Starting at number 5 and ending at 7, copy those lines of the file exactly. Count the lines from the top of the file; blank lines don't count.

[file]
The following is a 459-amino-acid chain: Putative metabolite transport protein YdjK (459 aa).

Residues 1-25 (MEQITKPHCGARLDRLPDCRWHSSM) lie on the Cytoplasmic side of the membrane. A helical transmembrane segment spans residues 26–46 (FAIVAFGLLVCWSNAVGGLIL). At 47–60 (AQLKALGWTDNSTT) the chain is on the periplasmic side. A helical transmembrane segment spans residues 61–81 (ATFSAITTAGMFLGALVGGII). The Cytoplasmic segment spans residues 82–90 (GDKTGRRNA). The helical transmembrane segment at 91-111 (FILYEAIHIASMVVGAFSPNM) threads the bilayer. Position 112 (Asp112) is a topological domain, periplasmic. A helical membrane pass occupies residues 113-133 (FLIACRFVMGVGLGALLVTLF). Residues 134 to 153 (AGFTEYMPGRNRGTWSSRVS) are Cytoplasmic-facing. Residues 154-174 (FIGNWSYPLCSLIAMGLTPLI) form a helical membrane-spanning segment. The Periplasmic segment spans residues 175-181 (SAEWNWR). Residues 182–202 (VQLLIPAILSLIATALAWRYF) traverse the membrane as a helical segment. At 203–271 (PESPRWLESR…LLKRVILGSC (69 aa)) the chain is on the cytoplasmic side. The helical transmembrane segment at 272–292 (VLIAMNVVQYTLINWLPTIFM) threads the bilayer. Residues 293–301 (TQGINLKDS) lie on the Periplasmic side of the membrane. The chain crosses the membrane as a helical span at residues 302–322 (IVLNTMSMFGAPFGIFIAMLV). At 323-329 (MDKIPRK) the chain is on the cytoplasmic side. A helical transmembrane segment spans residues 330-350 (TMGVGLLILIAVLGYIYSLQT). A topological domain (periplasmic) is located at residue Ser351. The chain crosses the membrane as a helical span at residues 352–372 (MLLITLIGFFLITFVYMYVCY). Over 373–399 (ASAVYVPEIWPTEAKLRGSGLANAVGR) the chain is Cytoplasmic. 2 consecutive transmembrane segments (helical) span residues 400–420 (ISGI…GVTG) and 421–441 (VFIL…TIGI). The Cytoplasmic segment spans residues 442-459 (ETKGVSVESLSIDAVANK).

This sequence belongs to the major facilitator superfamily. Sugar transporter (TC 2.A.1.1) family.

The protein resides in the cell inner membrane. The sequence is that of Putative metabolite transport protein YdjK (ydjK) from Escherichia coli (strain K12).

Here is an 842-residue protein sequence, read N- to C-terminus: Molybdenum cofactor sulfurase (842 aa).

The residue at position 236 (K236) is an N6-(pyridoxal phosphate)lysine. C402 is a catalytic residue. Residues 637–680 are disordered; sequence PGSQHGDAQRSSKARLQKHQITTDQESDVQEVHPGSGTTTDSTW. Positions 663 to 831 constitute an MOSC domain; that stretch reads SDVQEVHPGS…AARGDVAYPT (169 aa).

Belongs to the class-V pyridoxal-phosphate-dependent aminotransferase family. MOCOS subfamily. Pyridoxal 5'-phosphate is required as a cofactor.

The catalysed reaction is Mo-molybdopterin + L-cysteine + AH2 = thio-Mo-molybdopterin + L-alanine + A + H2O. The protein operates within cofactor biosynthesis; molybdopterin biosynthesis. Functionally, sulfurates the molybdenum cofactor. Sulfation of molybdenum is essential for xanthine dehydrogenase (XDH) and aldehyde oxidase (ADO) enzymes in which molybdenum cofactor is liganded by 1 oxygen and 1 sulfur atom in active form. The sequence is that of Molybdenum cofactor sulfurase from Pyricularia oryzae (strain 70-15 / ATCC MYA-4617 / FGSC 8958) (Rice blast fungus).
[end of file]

Here is an 842-residue protein sequence, read N- to C-terminus: Molybdenum cofactor sulfurase (842 aa).

The residue at position 236 (K236) is an N6-(pyridoxal phosphate)lysine. C402 is a catalytic residue. Residues 637–680 are disordered; sequence PGSQHGDAQRSSKARLQKHQITTDQESDVQEVHPGSGTTTDSTW. Positions 663 to 831 constitute an MOSC domain; that stretch reads SDVQEVHPGS…AARGDVAYPT (169 aa).

Belongs to the class-V pyridoxal-phosphate-dependent aminotransferase family. MOCOS subfamily. Pyridoxal 5'-phosphate is required as a cofactor.